The District of Squamish is reviewing its management plan for one of the area’s most sensitive ecosystems.
Signed in 1999, the Squamish Estuary Management Plan sets objectives and strategies for maintaining and restoring fish and wildlife habit in the waterway. It also clarifies land use within the estuary’s boundary.
The management plan paved the way for the land exchange between the province, B.C. Rail and the Squamish Nation, and an agreement between the Ministry of Environment and First Nations, to create the 673-hectare Squamish Estuary Wildlife Management Area (WMA) — officially known as the Skwelwil’em.
Major land-use redesignation and project proposals within the estuary area must be referred to the estuary’s management committee or project review committee. However, awareness of the process seems to have waned, said Eric Andersen, a long-term Squamish resident who studied the management plan in university.
“I feel that the plan has been neglected,” he said.
The Squamish Oceanfront development is one such project that bypassed those committees, he said, noting an example is the proposed windsports zone at Nexen Beach. The new facility must be examined by the estuary’s committees, he said, as recreational use shouldn’t conflict with the Mamquam Blind Channel’s commercial waterway or environmental goals.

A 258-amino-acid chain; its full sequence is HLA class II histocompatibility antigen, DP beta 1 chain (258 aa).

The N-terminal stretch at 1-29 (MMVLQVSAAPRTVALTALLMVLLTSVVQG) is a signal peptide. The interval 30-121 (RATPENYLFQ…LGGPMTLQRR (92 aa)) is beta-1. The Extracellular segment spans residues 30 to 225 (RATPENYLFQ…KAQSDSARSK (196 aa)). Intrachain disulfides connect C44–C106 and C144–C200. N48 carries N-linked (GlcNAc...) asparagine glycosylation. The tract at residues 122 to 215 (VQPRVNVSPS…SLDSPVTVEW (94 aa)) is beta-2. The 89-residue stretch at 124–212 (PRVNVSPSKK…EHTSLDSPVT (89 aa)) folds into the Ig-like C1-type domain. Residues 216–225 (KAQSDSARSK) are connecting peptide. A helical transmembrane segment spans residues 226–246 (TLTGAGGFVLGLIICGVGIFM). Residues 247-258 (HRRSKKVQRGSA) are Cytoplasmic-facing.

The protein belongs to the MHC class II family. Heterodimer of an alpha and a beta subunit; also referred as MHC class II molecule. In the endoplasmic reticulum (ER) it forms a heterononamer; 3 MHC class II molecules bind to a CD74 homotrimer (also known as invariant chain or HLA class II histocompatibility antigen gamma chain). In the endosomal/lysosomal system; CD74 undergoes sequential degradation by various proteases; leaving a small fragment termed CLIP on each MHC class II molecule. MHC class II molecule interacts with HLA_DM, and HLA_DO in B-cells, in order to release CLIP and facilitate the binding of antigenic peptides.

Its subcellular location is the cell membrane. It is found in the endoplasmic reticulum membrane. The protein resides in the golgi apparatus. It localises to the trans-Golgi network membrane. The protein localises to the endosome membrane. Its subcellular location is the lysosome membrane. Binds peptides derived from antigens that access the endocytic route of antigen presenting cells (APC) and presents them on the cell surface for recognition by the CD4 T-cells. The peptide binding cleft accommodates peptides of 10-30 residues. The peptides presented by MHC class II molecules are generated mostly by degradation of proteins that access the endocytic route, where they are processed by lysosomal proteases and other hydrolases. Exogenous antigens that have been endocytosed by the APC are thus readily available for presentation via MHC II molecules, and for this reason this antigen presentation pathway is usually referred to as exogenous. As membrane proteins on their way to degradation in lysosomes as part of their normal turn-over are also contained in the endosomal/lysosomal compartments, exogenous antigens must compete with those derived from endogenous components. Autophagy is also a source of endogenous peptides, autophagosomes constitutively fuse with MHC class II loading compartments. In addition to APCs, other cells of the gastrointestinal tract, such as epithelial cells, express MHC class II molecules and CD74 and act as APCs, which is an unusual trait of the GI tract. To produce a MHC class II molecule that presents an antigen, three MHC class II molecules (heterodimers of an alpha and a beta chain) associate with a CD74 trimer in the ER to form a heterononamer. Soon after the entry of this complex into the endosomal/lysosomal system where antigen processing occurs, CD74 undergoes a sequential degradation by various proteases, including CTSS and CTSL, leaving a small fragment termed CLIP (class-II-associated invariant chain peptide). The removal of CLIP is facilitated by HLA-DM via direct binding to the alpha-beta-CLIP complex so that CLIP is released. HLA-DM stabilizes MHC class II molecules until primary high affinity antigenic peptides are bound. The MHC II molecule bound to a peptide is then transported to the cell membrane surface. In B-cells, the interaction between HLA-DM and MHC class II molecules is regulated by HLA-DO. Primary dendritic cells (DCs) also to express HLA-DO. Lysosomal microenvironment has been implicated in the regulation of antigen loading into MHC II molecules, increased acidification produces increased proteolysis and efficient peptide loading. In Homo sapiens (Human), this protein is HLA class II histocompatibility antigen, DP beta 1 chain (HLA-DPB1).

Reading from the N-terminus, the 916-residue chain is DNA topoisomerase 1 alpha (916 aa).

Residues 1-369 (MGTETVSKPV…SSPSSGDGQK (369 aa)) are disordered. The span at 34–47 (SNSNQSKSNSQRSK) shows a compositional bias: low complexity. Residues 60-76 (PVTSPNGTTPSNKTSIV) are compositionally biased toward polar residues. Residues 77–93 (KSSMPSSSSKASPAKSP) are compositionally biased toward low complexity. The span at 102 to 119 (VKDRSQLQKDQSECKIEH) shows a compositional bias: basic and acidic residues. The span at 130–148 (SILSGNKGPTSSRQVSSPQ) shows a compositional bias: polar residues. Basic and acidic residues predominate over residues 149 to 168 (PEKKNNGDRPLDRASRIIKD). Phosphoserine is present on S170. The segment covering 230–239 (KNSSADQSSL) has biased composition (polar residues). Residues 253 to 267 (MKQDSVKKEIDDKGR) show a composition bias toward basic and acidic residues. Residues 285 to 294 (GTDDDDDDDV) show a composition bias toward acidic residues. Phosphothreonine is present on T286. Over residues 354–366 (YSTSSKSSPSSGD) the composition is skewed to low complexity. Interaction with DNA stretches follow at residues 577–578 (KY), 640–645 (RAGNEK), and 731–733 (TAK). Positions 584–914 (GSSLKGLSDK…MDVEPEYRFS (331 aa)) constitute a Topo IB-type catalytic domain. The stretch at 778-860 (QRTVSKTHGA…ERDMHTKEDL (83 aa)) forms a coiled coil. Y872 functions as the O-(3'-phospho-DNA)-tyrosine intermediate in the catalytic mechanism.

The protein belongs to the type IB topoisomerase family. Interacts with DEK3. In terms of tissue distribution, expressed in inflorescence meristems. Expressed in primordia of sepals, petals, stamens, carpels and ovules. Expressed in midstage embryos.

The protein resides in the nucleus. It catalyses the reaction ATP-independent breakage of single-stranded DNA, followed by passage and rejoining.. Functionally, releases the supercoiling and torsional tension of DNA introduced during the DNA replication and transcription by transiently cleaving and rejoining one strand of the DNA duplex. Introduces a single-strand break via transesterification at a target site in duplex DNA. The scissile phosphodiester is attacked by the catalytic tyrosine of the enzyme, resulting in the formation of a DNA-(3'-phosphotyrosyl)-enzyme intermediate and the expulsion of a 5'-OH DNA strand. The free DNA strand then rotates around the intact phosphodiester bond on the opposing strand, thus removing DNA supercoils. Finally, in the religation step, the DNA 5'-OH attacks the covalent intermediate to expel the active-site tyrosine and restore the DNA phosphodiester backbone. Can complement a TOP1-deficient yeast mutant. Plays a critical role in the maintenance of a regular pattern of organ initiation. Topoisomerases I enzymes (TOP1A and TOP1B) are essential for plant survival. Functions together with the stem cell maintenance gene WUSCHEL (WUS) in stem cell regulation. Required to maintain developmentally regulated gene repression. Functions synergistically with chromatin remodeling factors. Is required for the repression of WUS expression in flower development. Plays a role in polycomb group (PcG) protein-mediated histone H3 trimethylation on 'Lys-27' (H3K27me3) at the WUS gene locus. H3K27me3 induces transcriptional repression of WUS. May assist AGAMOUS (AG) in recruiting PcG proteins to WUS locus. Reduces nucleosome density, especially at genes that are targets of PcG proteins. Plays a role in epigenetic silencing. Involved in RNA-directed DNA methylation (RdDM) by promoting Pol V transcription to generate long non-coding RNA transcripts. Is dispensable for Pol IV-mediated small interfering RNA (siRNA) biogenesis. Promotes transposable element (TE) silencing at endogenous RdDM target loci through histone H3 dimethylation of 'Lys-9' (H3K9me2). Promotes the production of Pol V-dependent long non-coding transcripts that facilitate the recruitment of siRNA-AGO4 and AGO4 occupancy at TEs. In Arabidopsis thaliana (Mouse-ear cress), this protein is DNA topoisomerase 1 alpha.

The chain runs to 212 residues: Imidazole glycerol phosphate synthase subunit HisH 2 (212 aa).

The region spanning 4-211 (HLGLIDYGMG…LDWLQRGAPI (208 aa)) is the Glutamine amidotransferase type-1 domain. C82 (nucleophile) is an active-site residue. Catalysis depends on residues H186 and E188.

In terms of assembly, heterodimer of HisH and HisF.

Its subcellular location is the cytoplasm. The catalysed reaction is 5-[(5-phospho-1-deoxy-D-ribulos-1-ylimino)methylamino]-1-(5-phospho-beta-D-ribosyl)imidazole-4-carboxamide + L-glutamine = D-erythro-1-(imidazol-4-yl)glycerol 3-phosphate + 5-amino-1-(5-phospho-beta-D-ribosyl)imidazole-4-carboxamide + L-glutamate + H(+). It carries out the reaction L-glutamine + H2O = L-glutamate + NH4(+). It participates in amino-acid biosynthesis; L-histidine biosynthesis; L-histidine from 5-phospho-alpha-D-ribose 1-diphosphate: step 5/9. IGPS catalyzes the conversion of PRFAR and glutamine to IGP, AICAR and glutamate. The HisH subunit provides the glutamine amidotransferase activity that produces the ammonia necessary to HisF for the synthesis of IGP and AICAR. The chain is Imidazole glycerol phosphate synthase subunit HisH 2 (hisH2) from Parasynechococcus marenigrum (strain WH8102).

“All of these things need to be referred to these two committees,” he said.
District officials are in the process of reviewing and updating the plan, said Caroline Ashekian, the estuary committee’s chair. In 2005, an interim review was conducted and an additional study commenced in 2007.
The management plan sets out boundaries and informs regulatory planning. It also aims to clarify the various water uses in the area, aiming to balance environmental concerns with economic development, Ashekian said.
Part of the update will incorporate the Squamish Oceanfront Sub Area Plan — which outlines the oceanfront project’s commercial, residential, industrial and recreational uses — into the new estuary plan, she noted.
The Upper Mamquam Blind Channel Study will also be incorporated into the management scheme.
“It’s combing through these things,” Ashekian said. “Ensuring the plan is not out of date.”
It’s been a collaborative process, she said, adding that over the years many different interest groups have been a part of the discussion. District staff aim to finish the new management plan in 2014.